Six things you should never do in front of your children as a single mother

According to a recent Pan-African study by two Canadian sociologists, Kenya has one of the highest levels of children born out of wedlock, with six out of every ten Kenyan women likely to be single mothers by the time they are 45 years of age (59.5 per cent chance).

The research further revealed that the most affected are women in their late teens and early 20s as more men continue to abandon their traditional role of providing for their families.

Leaving women to sole parenthood would likely expose them to a dilemma on decisions, choices that they should make or should not make when dealing, interacting with their children.

eDaily highlights the following six things that a single mother should never do in her children’s presence – based on expert opinion and testimony from a single mother.

Use of bad language

Caroline Achieng*, a single mother of an 11-year-old daughter, says that one of the most important factors she puts in mind when in presence of her child is the eschewing of swear words from her vocabulary.

She observes that vulgar language, swear words, and violent language should never be used in front of the children as they are likely to pick up on those habits – be it gradually or fast.

Ms Achieng advises her fellow single mothers to embrace positive parenting and use of friendly language to ensure that their children develop positively.

Bringing lovers at home

The golden rule for dating as a single mother is  never introduce or bring home a man whom you are not sure you would want to spend the rest of your life with to your children.

According to Shadrack Kirunga, a counselor and lecturer at Multimedia University of Kenya, introducing several men to your child will likely hurt the child’s psychological growth.

He further stresses that physical expression of sexuality before a child does major disservice to them.

Mr Kirunga, nonetheless, observes that this entirely depends on the age of the child, saying when children reach adulthood; they are more structured to understand matters relationship than when they were toddlers.

Assuming the child

Negligence is a strict no-no.

Caroline Achieng* explains that your hatred toward the child’s father should not be used as basis to neglect your child.

She says ignoring your child would create a distance between you and them, giving an example of a single mum who used to abandon all her responsibilities as a mother to the nanny.

Ms Achieng said that the child grew up treating the house help as her mother and by the time the parent realised that she was losing grip of her own daughter, it was a bit late to bond with the child.

Mr Kirunga echoes Ms Achieng’s sentiments, saying children have emotional needs as well, and neglecting a child will lead to them looking for love, protection and approval elsewhere. According to Ms Achieng, one should also find a healthy work-life balance to avoid overstretching.

Wallowing in self pity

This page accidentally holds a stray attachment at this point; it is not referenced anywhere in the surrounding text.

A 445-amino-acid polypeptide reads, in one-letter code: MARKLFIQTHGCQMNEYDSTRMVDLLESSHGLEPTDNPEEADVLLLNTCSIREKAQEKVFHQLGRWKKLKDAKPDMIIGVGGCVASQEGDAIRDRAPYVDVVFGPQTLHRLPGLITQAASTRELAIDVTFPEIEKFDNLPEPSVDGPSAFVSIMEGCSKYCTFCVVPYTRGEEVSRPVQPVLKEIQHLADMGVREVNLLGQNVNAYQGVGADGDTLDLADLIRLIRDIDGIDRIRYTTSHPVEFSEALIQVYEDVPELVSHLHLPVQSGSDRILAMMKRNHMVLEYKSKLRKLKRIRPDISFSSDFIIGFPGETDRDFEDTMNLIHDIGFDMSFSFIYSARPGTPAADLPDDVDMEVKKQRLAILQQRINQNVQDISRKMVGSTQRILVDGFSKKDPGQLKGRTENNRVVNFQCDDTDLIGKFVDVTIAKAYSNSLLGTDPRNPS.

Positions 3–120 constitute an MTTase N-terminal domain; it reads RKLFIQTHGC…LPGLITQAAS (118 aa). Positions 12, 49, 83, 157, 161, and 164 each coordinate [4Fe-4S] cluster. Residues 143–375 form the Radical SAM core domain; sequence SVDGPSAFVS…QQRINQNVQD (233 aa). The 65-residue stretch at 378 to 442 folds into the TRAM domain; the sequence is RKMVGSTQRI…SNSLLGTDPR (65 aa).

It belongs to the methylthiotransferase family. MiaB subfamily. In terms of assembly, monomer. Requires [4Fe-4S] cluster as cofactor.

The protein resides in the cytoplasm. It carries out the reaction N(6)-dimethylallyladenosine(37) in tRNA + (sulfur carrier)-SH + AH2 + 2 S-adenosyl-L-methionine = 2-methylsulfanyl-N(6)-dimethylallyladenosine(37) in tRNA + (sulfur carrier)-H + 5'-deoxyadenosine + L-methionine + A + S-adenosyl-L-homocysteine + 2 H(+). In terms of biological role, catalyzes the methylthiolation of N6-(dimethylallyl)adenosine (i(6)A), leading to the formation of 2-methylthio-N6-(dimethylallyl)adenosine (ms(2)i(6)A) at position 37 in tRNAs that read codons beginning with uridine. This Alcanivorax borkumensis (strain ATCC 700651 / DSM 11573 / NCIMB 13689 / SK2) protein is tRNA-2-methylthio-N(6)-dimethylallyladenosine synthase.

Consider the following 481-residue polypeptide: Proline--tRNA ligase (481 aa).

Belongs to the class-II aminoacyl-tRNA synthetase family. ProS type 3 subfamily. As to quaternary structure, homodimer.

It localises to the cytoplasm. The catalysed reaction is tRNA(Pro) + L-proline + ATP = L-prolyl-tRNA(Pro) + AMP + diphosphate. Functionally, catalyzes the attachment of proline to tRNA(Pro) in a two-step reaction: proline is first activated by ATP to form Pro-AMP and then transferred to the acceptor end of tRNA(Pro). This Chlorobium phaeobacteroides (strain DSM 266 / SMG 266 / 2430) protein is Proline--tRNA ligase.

“Most of these young mothers are not emotionally stable yet and at times may tend to break down. It is highly advisable that they should do all that is necessary never to break down before their kids, because it breaks them emotionally,” Mr Kirunga observed.

The counselor also cautions single mothers against constant use of distressing language.

Barring the child from seeing his or her father

Unless the child’s father is abusive, an alcoholic or is a negative influence, then the single mother should allow him to spend some time with his child.

Mr Kirunga says that if the child’s father is upright, then there is no need to prevent him from seeing the child; an argument seconded by Ms Achieng.

“Don’t create a vacuum if the father wants to meet the child,” says Ms Achieng.

She adds that single mothers should not speak negatively of the children’s fathers or highlight the man’s failures – just to create a rift between the two parties.

“There is no need of planting hate seeds in a child. Even if the father was a monster, do not portray him as such to the child. He or she would grow looking down upon their father,” says Ms Achieng.

Mr Kirunga insists that a father has a legal right to spend time with his children; and can only be restrained through authorized intervention if he influences the child negatively.

Rushing through life

So many single mothers tend to blame themselves for having to raise a child alone. This makes them feel like they have wasted a part of their life and want to rush through life, doing things they would, otherwise, not do on a normal day.

Ms Achieng says: “It is not wrong to have a child. And it is also not wrong to be the sole parent to a child. It is not the end of life.”

Though she is optimistic to remarry, Ms Achieng underscores the priority she gives toward raising her 11-year-old daughter.

“It’s not my choice to be a single mother. But if you are one, embrace it and always remember that motherhood is the best gift anyone can ever receive n life,” she says.

Mr Kirunga advises single mothers to give themselves time to heal from a previous relationship.


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